Wondering ‘What is a Winmail.dat file attachment and how do I open it?” If you have a Mac computer, such as a Macbook, Macbook Pro, or Macbook Air, and if you have any friends or colleagues who still use Windows in general, and Outlook in particular, then you are almost certainly familiar with the issue of your friend or colleague sending you an attachment in email (say, a document), but all you receive in your Mac email is that damned Winmail.dat file. Here’s how to open a Winmail.dat file on a Mac, and get at the contents.
Using your cell phone as a modem is perhaps the most overlooked of all Internet connection options. But a mobile phone Internet connection, whether as a tethered modem or, using bluetooth, a wireless cell phone Internet connection, is easy to set up, and with a laptop and cellphone you can check email and surf the web from anywhere, any time!
For any number of reasons, you may want to know how to delete Internet history from your computer. Whatever the reason, here is how to delete the Internet history from your computer if you are using Internet Explorer, Safari, IE7, or Firefox, and also how to clear your search history from Google Toolbar and even Google itself.
As we reported last month, Microsoft has been pushing the update to Windows 10 on its users even if they didn’t ask for it, don’t want it, and thought they were refusing it. Now Teri Goldstein of Sausalito, California has won $10,000 from Microsoft after suing MS for the unauthorized upgrade, which she says ruined her computer.
The BBC is reporting that Microsoft has changed the way that it ‘suggests’ that you upgrade to Windows 10. When you get the update pop-up, saying that “Windows 10 is a recommended update for this PC”, if you click on the X to dismiss the pop-up, rather than dismissing the message, it schedules the update!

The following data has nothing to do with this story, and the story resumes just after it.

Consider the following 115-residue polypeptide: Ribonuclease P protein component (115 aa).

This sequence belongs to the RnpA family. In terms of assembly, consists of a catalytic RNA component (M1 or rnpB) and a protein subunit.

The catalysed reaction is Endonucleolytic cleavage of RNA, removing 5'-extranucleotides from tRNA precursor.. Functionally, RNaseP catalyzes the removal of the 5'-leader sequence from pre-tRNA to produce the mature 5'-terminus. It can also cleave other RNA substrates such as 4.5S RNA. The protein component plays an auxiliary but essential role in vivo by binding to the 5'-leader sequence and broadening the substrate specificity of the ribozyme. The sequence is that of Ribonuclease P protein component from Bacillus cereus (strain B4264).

Microsoft has released a critical update to patch a “privately reported” Microsoft Secure Channel (“Schannel”) vulnerability which affects all current versions of Windows and Windows Server. Says Microsoft, “This security update resolves a privately reported vulnerability in the Microsoft Secure Channel (Schannel) security package in Windows.”
Microsoft has released Microsoft Windows 10 as a “Windows Technical Preview”. That means that it is sort of like a beta version of Windows 10, out for testing in the real world. And yes, as part of this, they include what can be described as key-logging, or a key-logger, meaning that your keystrokes – the characters that you type – are recorded as you are typing them.
The FBI and Department of Justice have jointly announced that over 90 people around the world have been arrested in a gigantic global takedown of those responsible for the Blackshades RAT (Remote Acccess Tool) malware – also known as “creepware”. In addition to arresting the Blackshades creator Alex Yucel (“Yücel” in his native Sweden), Yücel’s employees, including his marketing person, were arrested, as were customers who had purchased Blackshades and then used it against their own victims. Yücel’s partner and Blackshade co-creator Michael Hogue was arrested in a sting known as “Operation Cardshop” in 2012; Hogue’s arrest lead to the arrest of Yücel.